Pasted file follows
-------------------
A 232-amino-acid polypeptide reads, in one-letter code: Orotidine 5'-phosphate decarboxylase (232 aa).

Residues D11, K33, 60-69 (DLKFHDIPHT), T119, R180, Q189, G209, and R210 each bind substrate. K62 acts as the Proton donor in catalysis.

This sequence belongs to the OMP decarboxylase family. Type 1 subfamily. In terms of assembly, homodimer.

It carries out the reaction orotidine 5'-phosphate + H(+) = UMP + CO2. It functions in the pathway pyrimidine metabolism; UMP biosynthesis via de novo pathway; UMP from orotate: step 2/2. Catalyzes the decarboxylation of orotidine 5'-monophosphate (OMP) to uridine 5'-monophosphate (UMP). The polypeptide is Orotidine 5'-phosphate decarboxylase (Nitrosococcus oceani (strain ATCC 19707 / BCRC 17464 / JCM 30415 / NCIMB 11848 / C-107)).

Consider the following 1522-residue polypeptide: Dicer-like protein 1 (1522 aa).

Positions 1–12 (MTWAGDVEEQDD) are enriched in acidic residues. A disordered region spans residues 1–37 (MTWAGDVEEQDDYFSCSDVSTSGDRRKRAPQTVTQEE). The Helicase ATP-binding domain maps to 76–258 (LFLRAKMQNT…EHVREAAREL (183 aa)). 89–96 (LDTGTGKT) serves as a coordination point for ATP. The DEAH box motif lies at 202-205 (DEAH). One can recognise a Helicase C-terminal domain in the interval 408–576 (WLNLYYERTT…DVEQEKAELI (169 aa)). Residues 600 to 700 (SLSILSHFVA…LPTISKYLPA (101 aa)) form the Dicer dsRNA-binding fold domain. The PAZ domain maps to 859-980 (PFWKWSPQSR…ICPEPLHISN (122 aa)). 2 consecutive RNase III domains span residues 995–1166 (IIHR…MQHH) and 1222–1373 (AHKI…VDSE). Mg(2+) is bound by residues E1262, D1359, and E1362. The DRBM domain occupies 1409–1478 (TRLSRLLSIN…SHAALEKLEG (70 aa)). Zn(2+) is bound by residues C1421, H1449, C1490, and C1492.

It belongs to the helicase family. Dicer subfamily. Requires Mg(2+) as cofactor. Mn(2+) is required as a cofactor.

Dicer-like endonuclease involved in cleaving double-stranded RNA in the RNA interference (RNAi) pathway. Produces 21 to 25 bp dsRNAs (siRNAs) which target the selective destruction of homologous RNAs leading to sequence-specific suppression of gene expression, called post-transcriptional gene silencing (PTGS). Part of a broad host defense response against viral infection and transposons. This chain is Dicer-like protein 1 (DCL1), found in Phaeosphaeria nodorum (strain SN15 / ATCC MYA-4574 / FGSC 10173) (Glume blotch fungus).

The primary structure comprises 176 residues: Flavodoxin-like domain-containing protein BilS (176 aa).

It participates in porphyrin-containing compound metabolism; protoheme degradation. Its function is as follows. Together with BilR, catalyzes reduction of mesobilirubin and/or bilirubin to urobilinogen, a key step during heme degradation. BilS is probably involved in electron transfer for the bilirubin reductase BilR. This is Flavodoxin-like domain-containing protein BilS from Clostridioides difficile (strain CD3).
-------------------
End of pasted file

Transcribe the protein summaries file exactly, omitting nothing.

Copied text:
A 232-amino-acid polypeptide reads, in one-letter code: Orotidine 5'-phosphate decarboxylase (232 aa).

Residues D11, K33, 60-69 (DLKFHDIPHT), T119, R180, Q189, G209, and R210 each bind substrate. K62 acts as the Proton donor in catalysis.

This sequence belongs to the OMP decarboxylase family. Type 1 subfamily. In terms of assembly, homodimer.

It carries out the reaction orotidine 5'-phosphate + H(+) = UMP + CO2. It functions in the pathway pyrimidine metabolism; UMP biosynthesis via de novo pathway; UMP from orotate: step 2/2. Catalyzes the decarboxylation of orotidine 5'-monophosphate (OMP) to uridine 5'-monophosphate (UMP). The polypeptide is Orotidine 5'-phosphate decarboxylase (Nitrosococcus oceani (strain ATCC 19707 / BCRC 17464 / JCM 30415 / NCIMB 11848 / C-107)).

Consider the following 1522-residue polypeptide: Dicer-like protein 1 (1522 aa).

Positions 1–12 (MTWAGDVEEQDD) are enriched in acidic residues. A disordered region spans residues 1–37 (MTWAGDVEEQDDYFSCSDVSTSGDRRKRAPQTVTQEE). The Helicase ATP-binding domain maps to 76–258 (LFLRAKMQNT…EHVREAAREL (183 aa)). 89–96 (LDTGTGKT) serves as a coordination point for ATP. The DEAH box motif lies at 202-205 (DEAH). One can recognise a Helicase C-terminal domain in the interval 408–576 (WLNLYYERTT…DVEQEKAELI (169 aa)). Residues 600 to 700 (SLSILSHFVA…LPTISKYLPA (101 aa)) form the Dicer dsRNA-binding fold domain. The PAZ domain maps to 859-980 (PFWKWSPQSR…ICPEPLHISN (122 aa)). 2 consecutive RNase III domains span residues 995–1166 (IIHR…MQHH) and 1222–1373 (AHKI…VDSE). Mg(2+) is bound by residues E1262, D1359, and E1362. The DRBM domain occupies 1409–1478 (TRLSRLLSIN…SHAALEKLEG (70 aa)). Zn(2+) is bound by residues C1421, H1449, C1490, and C1492.

It belongs to the helicase family. Dicer subfamily. Requires Mg(2+) as cofactor. Mn(2+) is required as a cofactor.

Dicer-like endonuclease involved in cleaving double-stranded RNA in the RNA interference (RNAi) pathway. Produces 21 to 25 bp dsRNAs (siRNAs) which target the selective destruction of homologous RNAs leading to sequence-specific suppression of gene expression, called post-transcriptional gene silencing (PTGS). Part of a broad host defense response against viral infection and transposons. This chain is Dicer-like protein 1 (DCL1), found in Phaeosphaeria nodorum (strain SN15 / ATCC MYA-4574 / FGSC 10173) (Glume blotch fungus).

The primary structure comprises 176 residues: Flavodoxin-like domain-containing protein BilS (176 aa).

It participates in porphyrin-containing compound metabolism; protoheme degradation. Its function is as follows. Together with BilR, catalyzes reduction of mesobilirubin and/or bilirubin to urobilinogen, a key step during heme degradation. BilS is probably involved in electron transfer for the bilirubin reductase BilR. This is Flavodoxin-like domain-containing protein BilS from Clostridioides difficile (strain CD3).